New York Times: A man bled to death on a street in Tehran on Monday. As one bystander tenderly held the man’s head, five others held out their cameras.
The New York Times
By BRIAN STELTER and BRAD STONE
Published: June 18, 2009
A man bled to death on a street in Tehran on Monday. As one bystander tenderly held the man’s head, five others held out their cameras.
They captured photos and videos of the man, and of the blood that stained his white shirt. On Wednesday afternoon, an anonymous individual uploaded the disturbing video to YouTube, where it was viewed by thousands and shared by bloggers.
“This is absolutely despicable,” wrote one of those commenting on the YouTube video, urging the protesters to stay active. “The rest of the world is watching and cheering you on.”
Via the Internet, the world has received unprecedented looks at the continuing unrest in Iran. As foreign journalists are forced to leave Tehran and others are essentially confined to their hotel rooms, news organizations are looking more and more to the Iranians themselves to provide the news, or at least the pictures.
Dozens of videos of the sometimes violent protests by opponents of the Iranian president, Mahmoud Ahmadinejad, have appeared on YouTube and other sites in the days following last Friday’s presidential election, provided by Iranians eager to circumvent the shroud of censorship their government was trying to place over the unfolding events. On Wednesday, amateur videos of an opposition rally were one of the primary sources of television pictures from Tehran. Another video showed a protest inside a Tehran train station.
YouTube said it had relaxed its usual restrictions on violent videos to allow the images from Iran to reach the rest of the world.
“In general, we do not allow graphic or gratuitous violence on YouTube,” the company said in a statement. “However, we make exceptions for videos that have educational, documentary, or scientific value. The limitations being placed on mainstream media reporting from within Iran make it even more important that citizens in Iran be able to use YouTube to capture their experiences for the world to see.” But the Iranian government continued to try to restrict Web communications. On Wednesday, Iran’s Revolutionary Guard warned that protesters trying to stoke tensions using Internet sites like Twitter would be subject to retribution.
“We warn those who propagate riots and spread rumors that our legal action against them will cost them dearly,” a statement from the military force said.
At the same time, the opposition candidate Mir Hussein Moussavi was using his public profile page on Facebook to organize protests scheduled for Thursday.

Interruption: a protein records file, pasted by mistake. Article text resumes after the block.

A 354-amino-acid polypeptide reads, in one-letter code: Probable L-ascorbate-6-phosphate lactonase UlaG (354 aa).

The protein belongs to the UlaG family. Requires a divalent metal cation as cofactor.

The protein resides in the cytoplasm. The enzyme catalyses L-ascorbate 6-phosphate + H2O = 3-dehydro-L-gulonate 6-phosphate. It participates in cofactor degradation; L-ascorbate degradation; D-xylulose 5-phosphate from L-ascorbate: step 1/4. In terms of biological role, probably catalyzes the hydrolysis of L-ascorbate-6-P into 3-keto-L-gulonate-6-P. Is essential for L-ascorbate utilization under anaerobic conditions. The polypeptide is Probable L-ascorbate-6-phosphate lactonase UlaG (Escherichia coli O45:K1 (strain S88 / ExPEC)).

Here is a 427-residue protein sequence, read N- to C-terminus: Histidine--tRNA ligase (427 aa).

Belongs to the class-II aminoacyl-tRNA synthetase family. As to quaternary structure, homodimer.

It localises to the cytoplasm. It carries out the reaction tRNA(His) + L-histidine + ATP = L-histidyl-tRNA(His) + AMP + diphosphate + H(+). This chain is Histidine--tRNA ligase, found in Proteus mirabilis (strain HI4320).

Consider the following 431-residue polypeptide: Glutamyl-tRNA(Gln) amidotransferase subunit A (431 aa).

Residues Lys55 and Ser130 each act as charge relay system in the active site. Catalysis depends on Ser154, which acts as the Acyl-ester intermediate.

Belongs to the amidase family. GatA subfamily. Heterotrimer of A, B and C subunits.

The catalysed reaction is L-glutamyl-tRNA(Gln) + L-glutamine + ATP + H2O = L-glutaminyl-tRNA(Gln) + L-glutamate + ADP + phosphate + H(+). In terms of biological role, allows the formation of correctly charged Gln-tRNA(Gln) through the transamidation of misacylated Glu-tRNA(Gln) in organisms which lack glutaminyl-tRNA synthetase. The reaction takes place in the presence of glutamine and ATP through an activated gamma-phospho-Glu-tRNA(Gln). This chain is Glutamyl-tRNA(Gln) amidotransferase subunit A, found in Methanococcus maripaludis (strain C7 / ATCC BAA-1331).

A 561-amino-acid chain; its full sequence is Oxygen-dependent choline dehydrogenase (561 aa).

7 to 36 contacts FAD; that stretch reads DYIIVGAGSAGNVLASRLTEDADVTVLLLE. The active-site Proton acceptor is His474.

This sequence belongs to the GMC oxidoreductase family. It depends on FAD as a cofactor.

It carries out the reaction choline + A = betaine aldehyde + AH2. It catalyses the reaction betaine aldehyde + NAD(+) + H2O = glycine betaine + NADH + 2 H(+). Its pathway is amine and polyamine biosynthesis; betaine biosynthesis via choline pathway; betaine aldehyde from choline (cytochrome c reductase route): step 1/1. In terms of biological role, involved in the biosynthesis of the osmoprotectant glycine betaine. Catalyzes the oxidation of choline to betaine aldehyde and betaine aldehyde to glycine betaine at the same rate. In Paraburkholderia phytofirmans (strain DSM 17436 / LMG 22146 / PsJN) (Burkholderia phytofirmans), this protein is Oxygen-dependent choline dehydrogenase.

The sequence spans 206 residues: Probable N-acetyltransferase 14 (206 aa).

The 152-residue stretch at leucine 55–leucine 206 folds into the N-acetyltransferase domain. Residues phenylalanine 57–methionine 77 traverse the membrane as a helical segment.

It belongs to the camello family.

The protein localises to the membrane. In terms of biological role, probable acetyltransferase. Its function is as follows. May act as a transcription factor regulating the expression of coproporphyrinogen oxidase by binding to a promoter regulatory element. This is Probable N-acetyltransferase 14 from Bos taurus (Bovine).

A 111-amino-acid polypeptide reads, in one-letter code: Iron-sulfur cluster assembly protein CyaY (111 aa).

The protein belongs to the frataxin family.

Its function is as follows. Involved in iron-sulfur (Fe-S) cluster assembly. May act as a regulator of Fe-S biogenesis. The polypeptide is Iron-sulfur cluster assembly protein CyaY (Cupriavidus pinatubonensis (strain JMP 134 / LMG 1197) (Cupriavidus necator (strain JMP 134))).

Meanwhile, the Iranian visas of many visiting journalists have expired, meaning that the corps of international reporters in the country is shrinking. Newspapers and television news networks are increasingly supplementing their on-the-ground reporting with video images, with frequent caveats that their authenticity cannot be verified.
On Wednesday, CNN frequently showed amateur videos, with a graphic that labeled them “unverified material.” It showed a YouTube video of the aftermath of an apparent raid at Tehran University. The video showed rooms that appeared to have been burned extensively.
It is unclear how the gripping videos are being uploaded, given the restrictions on Internet access within Iran. Behind the scenes, a sophisticated cat and mouse game is playing out, with the Iranian government trying to thwart free Internet communications, and an informal coalition of Iranian protesters and their sympathizers trying to keep the floodgates open to data.
Throughout the week, supporters of the protesters around the world had been making their own computers available to Iranians who wanted to evade government censors.
These people have been publishing the IP addresses of their computers to public forums like Twitter — offering them as so-called proxy servers.
Greg Walton, founder of Psiphon, a provider of Web proxy services, said the continued Internet activity from Iran was a testament to the durability of the Internet and the commitment of Iranians to get their story out despite the government crackdown.
“Information is still coming out of Iran,” he said. “Twitter is still buzzing from people giving live updates from the street, and YouTube is full of live videos testifying to the brutality of the regime’s crackdown. The Internet is fragile but still operational.”
Christiane Amanpour, CNN’s chief international correspondent and a native of Iran, arrived back in London on Tuesday after her one-week Iranian visa expired. While CNN still has personnel in Tehran, Ms. Amanpour expects a heavier emphasis on amateur video.
“You can’t keep any of this news down anymore, and that’s a huge change from the past,” she said in an interview. “The process of getting the word out is totally democratized.”